Stuyvesant Students March to United Nations Climate Summit
On September 17th, approximately 20 Stuyvesant students alongside 75,000 other protestors marched in Midtown Manhattan demanding that the United States end fossil fuel production and reduce fossil fuel reliance.
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Approximately 20 Stuyvesant students lined up in Midtown Manhattan on September 17 alongside 75,000 other protestors and marched east along 52nd Street with one demand: end fossil fuels. The goal of the protest was to pressure the United Nations General Assembly’s Climate Ambition Summit to reduce fossil fuel reliance following a series of recent global climate emergencies. With wide support for these goals, this protest had the second-largest turnout of any climate protest in New York City history.
The protest was spurred by United States President Joseph Biden’s authorization of the Willow Project, an oil drilling project in Alaska, and the general lack of climate change action on the government’s part. The U.S. has not made significant progress in lowering greenhouse gas emissions, and it has been off track or broken many climate promises, such as the 2015 Paris Agreement. Climate activists, as well as young progressives in general, were angered by the limited executive action and progress. Together, they mobilized and participated in this protest, directly calling for the end of fossil fuel usage.
Many people, especially students, have worked together with organizations such as Fridays for Future New York City (FFFNYC) to advocate for much-needed change. “This summer I started learning more about the urgency of the issue, and I became more concerned with what I saw during our daily lives, [such as] consumerism [and] pollution,” junior Grace Rhee said. “Seeing the efforts of my peers had a big impact on [inspiring] me. It felt empowering to be surrounded by thousands of youth or teens who had all shown up for the same reason.”
The planning and organization of the protest were inspired by countless other demonstrations aimed at the United Nations (UN), especially the 2015 People’s Climate March and the 2019 Climate Strike. FFFNYC organized the student section, where juniors Preena Patel and Helen Mancini organized the Stuyvesant turnout. “Helen Mancini is a huge climate activist, [and] she’s been involved with FFFNYC since she was 11 years old. She’s spent a lot of time around these issues,” junior and Stuyvesant FFFNYC hub captain Preena Patel said. “We were writing a new song and revising the lyrics to this old chant. It was a community of organizers.”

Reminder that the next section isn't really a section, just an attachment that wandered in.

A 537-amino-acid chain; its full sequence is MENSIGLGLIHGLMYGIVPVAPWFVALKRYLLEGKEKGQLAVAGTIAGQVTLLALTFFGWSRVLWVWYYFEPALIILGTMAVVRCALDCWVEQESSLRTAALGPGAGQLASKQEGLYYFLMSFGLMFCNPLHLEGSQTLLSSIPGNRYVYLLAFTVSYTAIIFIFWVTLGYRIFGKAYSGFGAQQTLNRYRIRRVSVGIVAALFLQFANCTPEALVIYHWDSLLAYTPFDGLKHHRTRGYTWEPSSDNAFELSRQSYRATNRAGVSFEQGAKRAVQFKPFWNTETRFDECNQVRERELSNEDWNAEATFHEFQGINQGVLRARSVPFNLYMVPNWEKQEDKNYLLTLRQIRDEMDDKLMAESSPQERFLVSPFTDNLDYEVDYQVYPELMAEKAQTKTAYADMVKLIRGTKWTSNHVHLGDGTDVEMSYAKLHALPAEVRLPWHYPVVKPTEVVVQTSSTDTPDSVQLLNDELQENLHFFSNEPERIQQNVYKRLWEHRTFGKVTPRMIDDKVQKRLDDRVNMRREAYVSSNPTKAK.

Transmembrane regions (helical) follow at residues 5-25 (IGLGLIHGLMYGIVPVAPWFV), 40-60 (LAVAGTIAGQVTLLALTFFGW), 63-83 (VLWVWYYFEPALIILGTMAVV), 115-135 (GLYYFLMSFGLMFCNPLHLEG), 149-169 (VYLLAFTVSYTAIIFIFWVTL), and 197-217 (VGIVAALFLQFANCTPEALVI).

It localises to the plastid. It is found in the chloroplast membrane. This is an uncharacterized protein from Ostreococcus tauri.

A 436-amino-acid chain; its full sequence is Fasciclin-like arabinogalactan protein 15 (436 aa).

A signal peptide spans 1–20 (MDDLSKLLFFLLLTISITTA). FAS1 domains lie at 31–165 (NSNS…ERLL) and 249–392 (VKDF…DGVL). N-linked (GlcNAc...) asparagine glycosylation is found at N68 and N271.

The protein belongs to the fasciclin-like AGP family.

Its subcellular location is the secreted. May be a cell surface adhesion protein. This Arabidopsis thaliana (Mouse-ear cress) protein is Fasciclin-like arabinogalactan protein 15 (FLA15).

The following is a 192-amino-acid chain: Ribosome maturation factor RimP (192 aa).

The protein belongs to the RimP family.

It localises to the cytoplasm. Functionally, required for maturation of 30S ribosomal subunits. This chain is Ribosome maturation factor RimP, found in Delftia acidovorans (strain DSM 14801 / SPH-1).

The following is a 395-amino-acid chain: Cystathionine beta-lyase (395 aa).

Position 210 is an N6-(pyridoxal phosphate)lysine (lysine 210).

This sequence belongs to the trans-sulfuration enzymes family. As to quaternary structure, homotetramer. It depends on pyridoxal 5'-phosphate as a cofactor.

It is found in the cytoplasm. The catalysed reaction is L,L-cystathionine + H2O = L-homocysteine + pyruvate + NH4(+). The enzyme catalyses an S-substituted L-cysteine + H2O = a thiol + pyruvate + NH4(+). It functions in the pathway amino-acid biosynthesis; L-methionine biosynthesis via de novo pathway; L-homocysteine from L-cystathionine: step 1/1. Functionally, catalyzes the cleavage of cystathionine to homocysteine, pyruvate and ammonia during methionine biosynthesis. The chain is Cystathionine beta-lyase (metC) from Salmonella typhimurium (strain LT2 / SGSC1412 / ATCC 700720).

The protest’s planning started at the end of the last school year, and most of it happened over the summer. “There were weekly meetings where FFFNYC hub captains would meet [with] captains from high schools, colleges, [and] churches. We would meet [both] in person and virtually, and these meetings lasted two hours during the summer,” Patel said. “The goal was to mobilize Stuy students, even mobilize all students [...] I recruited people from high schools, and then I went out [handing out] flyers [...] It is a climate emergency, after all.”
Near the UN headquarters, the protest culminated in speeches. Many speakers, from youth activist Mancini to representative Alexandria Ocasio-Cortez (AOC) to Schaghticoke Chief Sachem Hawk Storm, gave powerful speeches criticizing President Biden’s response to climate change and calling on the U.S. to end fossil fuel production and reduce their consumption. “I thought all the speeches were great. I like that we had different perspectives there,” junior Aleeza Shekhani said.
While the speeches were being given, the protest spanned more than six consecutive blocks along Third Avenue. “I remember both Helen’s and AOC’s speeches as very moving, which was best for an audience that had just walked the width of Manhattan,” junior Walker Simpson said. “I thought the turnout was good. I remember something in the area of 70,000, which, when you think about it, is a lot.”
While participants are aware that the change sparked by this protest isn’t going to be immediate, they hope their demands for the U.S. and UN’s general assembly will achieve drastic change. “The government has the power to stop so many projects. It’s a [policy] issue, and that’s why there needs to be a bridge between climate activists and the government,” Patel said.
Ultimately, Stuyvesant students felt inspired that they were able to march together with respectable numbers for climate action. “[My classmates’] decisions to prioritize climate strikes in order to voice their concerns on the future of our environment was super inspirational,” Rhee said. “In the future, I also hope to prioritize making decisions that impact the greater good.”